LEICESTER City Council has been awarded nearly £250,000 of Government cash to help make further improvements to local air quality.
The Defra air quality grant of £249,600 will be used to establish a pilot project over an 18-month period which will focus on behaviour change in a specific area of the city.
As a first step, several portable air quality monitors will be bought with the grant money and set up in the pilot area of Rushey Mead. The monitors – which will be attached to lamp-posts – will provide hourly data on air quality, measuring pollutants including nitrogen dioxide, PM2.5 and ozone.
After an initial monitoring period, the city council will launch campaigns aimed at changing people’s behaviour to help improve air quality. These could include campaigns to encourage people to walk or cycle rather than drive, to switch off car engines when stationary, or to limit their use of wood-burning stoves and open fires.
The city council will work with the University of Leicester on the project.
Deputy city mayor Cllr Adam Clarke, who leads on environment and transport, said: “It’s great news that we were successful in this bid. We know that poor air quality can have a huge impact on people’s health and on the environment.
“We’ve chosen Rushey Mead as a pilot because it is typical of so many areas of the city, with a high concentration of people, housing and schools, so it will provide a good benchmark for us.
“We’ll build on our already successful partnership with the University of Leicester in this field to ensure that the data produced by this project is robust. We will then use it to inform future policies on air quality, for our own health as we also seek to combat the climate emergency.”
Dr Jolanta Obszynska, the city council’s air quality specialist, said: “During this project we will look at levels of pollutants such as nitrogen dioxide (NO2) and PM2.5 and try to establish where they are coming from and how we might reduce them. One of the problems with airborne pollutants is that they can be carried in the air from quite some distance away.
“Based on the data we gather, we will run campaigns and hold local events to see what impact they can have on air quality. For example, if we temporarily close streets around schools, will we see a reduction in NO2 levels from vehicles?
“Tiny particulates called PM2.5 could be coming from woodburners or open fires in people’s homes. We want to try and map how many such sources there could be in the area, as well as educating people as to the health and environmental risks posed by burning solid fuels in your home.”
The city council’s public health team will also be involved in the project, to analyse links between air quality and people’s health and wellbeing.
The project will build on the established work of an ongoing citywide air quality monitoring partnership undertaken with the University of Leicester.
Dr Joshua Vande Hey, lecturer in environment and health at the University of Leicester, said: “As the city works to become as sustainable as possible, it is important to evaluate different changes in policy and infrastructure in order to understand which interventions prove most effective at improving air quality and the health of city.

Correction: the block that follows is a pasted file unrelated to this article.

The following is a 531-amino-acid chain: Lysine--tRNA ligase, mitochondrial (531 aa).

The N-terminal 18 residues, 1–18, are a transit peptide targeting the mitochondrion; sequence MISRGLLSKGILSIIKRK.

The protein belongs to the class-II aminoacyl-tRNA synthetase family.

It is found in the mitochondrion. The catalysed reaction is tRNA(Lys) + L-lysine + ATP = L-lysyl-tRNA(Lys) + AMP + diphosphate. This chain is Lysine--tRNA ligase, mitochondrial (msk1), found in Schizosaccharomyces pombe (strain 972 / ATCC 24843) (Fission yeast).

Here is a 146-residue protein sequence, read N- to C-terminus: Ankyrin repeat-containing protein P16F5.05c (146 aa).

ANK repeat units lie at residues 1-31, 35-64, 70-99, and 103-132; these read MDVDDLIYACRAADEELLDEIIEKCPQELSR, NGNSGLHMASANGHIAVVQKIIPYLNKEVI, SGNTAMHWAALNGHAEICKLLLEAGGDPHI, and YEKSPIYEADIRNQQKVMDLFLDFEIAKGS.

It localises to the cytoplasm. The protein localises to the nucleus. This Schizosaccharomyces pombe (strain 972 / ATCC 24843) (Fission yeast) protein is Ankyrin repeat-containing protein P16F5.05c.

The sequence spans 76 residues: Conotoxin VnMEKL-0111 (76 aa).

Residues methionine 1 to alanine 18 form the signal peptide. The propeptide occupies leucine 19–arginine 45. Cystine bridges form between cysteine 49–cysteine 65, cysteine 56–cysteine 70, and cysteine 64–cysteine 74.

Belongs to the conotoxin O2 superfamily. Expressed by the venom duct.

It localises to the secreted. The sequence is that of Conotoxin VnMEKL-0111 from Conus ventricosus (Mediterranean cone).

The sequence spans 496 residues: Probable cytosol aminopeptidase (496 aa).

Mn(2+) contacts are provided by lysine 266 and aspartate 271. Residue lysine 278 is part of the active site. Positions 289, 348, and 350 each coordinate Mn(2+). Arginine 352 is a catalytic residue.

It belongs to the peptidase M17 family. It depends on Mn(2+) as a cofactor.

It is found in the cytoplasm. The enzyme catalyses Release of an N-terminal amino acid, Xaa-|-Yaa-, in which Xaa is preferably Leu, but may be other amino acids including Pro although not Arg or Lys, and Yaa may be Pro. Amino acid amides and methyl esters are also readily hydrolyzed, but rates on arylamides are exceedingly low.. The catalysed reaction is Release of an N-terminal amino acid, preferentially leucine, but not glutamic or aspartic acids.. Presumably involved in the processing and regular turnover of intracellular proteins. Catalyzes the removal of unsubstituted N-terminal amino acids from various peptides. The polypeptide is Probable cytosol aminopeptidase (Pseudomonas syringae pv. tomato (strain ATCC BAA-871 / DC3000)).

“I am excited to contribute to this important project, collecting data to better understand fine scale air quality in Leicester, assessing relative contributions of different air pollution sources such as traffic and wood burning, and supporting the public health messaging elements of the project. I am really pleased to have the opportunity to build on our collaboration with the city council to assess how we can best improve transport, air quality and public health in Leicester.”
Dr Rikesh Panchal, lead researcher on the project, added: “With increasing populations in large cities, there is the inevitable increase in air pollution through the increased emissions from vehicles and other sources, which can have numerous effects on the health of the public. The aim of this project is to understand the sources of air pollution in Leicester. The data collected can be used to inform the public and change policies, with the final aim of improving air quality in the city.”
European and national guidelines set a limit of 40micrograms per cubic metre (µg/m3) for nitrogen dioxide levels in the air.
The latest data from a monitoring station at Vaughan Way in the city shows an annual mean average for 2020 of 35.2 µg/m3. for nitrogen dioxide.
For PM2.5, the World Health Organisation (WHO) says any exposure at all to particulates is not good, and the city council aims to reduce this level to as low as possible.
Currently, the city council is working on a pilot project with locally based air quality experts Earthsense to collect data from a network of 11 portable air quality monitors dedicated to measuring PM 2.5.
The city council is also carrying out a project with University College London, trying to understand what sources outside of the city boundaries contribute to air pollution using satellite data and air quality modelling.